An­i­mated film to spot­light WWII ‘soldier bear’

The Star Malaysia - - World -

WAR­SAW: Dur­ing World War II, Wo­j­ciech Nareb­ski and his fel­low Pol­ish ser­vice­men had to lift crate after heavy metal crate of ar­tillery.

For­tu­nately for them, one of the sol­diers had su­per­hu­man strength: Cor­po­ral Wo­jtek, a Syr­ian brown bear.

“When he saw that we were strug­gling, he’d want to help... He’d come over, grab a crate and carry it to the truck,” Nareb­ski, now 93, said of his days with Wo­jtek in the 22nd Ar­tillery Sup­ply Com­pany.

This can be heavy work, even for a bear.

When Wo­jtek got tired, he would sim­ply stack one crate on top of the other, “which also helped us, be­cause we didn’t have to lift the crate off the ground”, re­counted the vet­eran who spent two and a half years with the friendly gi­ant he con­sid­ered a brother.

“Of course he got a re­ward. Honey, mar­malade. That was his favourite.”

Wo­jtek the Bear also liked to drink beer and smoke (or rather eat) cig­a­rettes, take show­ers, snug­gle with his han­dler at night, and wres­tle with his com­rades.

When an op­po­nent lost, Wo­jtek would lick their face in apol­ogy.

“Be­cause he was brought up among peo­ple, he ac­quired hu­man traits. In a bear’s body there was a Pol­ish soul,” said Nareb­ski.

Old pho­tos show the bulky beast – who grew to be over 1.8m tall and weighed about 220kg – giv­ing bear hugs, open­ing his toothy jaw wide for food, and en­joy­ing a day at the beach with smil­ing sol­diers.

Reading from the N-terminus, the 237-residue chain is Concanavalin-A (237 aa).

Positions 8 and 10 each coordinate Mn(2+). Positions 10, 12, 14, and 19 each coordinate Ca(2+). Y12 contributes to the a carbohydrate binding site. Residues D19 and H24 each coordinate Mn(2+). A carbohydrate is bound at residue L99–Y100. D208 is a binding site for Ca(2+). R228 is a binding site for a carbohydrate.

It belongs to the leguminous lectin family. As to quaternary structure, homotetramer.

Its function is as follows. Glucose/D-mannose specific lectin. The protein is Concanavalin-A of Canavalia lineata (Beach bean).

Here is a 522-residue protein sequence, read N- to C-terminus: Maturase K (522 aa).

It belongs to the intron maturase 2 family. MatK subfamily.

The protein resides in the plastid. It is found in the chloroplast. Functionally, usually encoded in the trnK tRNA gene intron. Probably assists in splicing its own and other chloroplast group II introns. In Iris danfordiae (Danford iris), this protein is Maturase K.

The un­be­liev­able true story of the or­phaned cub, which was found by Pol­ish troops in Per­sia and then trav­elled through Iraq, Syria, Pales­tine, Egypt, Italy and Scot­land as a mo­rale-booster, is now be­ing turned into an an­i­mated movie.

British-Pol­ish film­mak­ers hope to re­lease the fam­ily-friendly A Bear Named Wo­jtek in 2020 on the 75th an­niver­sary of Vic­tory in Europe Day.

The film’s British pro­ducer, Iain Har­vey, was scep­ti­cal when Scot­tish an­i­ma­tor Iain Gard­ner first ap­proached him.

“To be hon­est I thought,‘This man has had too many whiskeys’,” Har­vey said, be­fore he re­alised that: “For once the magic is real”.

Wo­jtek was an en­listed soldier, with his own pay­book, ra­tions, and rank – a sta­tus he needed to sail from Egypt to Italy with his com- rades in arms.

There were hun­dreds of non-hu­mans milling about dur­ing the war, ac­cord­ing to wartime Pol­ish refugee Krystyna Ivell, who her­self also had a pet chameleon in Pales­tine.

“The most com­mon cul­tural im­age we have of a bear is that it’s a sav­age an­i­mal,” Gard­ner said.

“Yet in the con­text of the Sec­ond World War, you have to ask,‘Who are the an­i­mals?’.”

— AFP

Bear-ing heavy loads: Wo­jtek stand­ing at a truck car­ry­ing fe­male sol­diers who want to pet him in Pales­tine in 1943. Later, Wo­jtek is seen car­ry­ing a tree trunk in Cas­tro­caro, Italy on March 22, 1945.

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